The fish stocks on the famous Norfolk Broads look set to be put under urther pressure after experts warned that a proposed dredging operation could release deadly toxins into the water.
Some of Norfolk's leading predator experts have raised concerns over Broads Authority plans to widen and deepen the boat channel at Heigham Sound on the River Thurne, warning that the work could disturb the algae Prymnesium parva and release floods of fish-killing poisons.
Local and national angling clubs fear a repeat of the deadly prymnesium blooms which devastated the Thurne system in 1969, killing countless bream, tench and pike, including a huge 42lb specimen.
Last February, the river produced a 45lb 8oz pike for John Goble the largest pike ever taken from running water, and was also the scene of Neville Fickling's 41lb 6oz British record pike back in February 1985. It is irreplaceable specimens such as these which experts feel could perish if the fragile ecosystems are not managed sensitively by the Broads Authority.
"There is strong evidence that dredging and weed cutting can cause prymnesium outbreaks due to disturbed sediments. The 1969 outbreak which began on Horsey Mere was triggered by pumping and dredging," said Broadlands pike expert Stephen Harper.
"Anything which disturbs the bottom during warm water conditions can trigger an outbreak. We're not convinced there's any need in this case," he added.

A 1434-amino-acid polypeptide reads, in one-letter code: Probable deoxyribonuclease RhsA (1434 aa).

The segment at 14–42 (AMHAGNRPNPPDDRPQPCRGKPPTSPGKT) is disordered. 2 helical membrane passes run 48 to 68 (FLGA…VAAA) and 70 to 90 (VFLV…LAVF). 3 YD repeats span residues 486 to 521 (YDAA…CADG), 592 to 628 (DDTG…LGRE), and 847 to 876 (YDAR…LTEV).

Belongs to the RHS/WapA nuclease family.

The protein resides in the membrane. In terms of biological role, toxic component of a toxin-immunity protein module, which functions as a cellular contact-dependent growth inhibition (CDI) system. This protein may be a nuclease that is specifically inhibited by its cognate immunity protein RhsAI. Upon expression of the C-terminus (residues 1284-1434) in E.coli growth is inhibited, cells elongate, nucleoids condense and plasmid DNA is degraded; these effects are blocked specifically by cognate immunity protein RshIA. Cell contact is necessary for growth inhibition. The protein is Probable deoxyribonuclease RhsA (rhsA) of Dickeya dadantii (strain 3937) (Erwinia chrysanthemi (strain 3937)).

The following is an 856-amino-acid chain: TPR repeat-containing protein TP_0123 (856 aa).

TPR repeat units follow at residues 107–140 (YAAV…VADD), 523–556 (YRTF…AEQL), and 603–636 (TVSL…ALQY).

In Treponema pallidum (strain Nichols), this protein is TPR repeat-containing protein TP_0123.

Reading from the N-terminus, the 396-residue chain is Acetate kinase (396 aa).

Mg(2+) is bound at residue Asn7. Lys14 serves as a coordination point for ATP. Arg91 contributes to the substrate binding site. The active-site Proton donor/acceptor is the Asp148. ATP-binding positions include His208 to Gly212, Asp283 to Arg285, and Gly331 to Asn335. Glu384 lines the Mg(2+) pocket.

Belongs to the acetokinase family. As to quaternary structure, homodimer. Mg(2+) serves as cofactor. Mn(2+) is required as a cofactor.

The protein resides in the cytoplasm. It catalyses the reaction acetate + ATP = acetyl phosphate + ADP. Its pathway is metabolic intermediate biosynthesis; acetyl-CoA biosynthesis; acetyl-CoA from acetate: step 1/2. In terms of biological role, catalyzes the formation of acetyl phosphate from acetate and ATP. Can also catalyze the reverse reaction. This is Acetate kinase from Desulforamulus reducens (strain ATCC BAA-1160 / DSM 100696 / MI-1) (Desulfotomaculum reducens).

His concerns were echoed by Stephen Roberts, chairman of the Norwich and District Pike Club, who said: "We want the Broads Authority to defer action until the science is done to prove fish stocks won't be harmed. We also want assurances that they're not seeking to stop anglers from fishing Duck Broad."
But those in charge of the dredging project are insisting that any work they do carry out will be closely monitored by their partners at Natural England and the Environment Agency.
"Boaters have raised concerns over groundings in the area, so we'll be conducting a small step-by-step trial dredge to start with, monitoring the water and algae to ensure there's no threat to local wildlife," said the Broads Authority's waterways conservation manager Dan Hoare.
"Removing nutrients in the sediments will improve general water quality for years to come, benefiting anglers and fish alike," he added.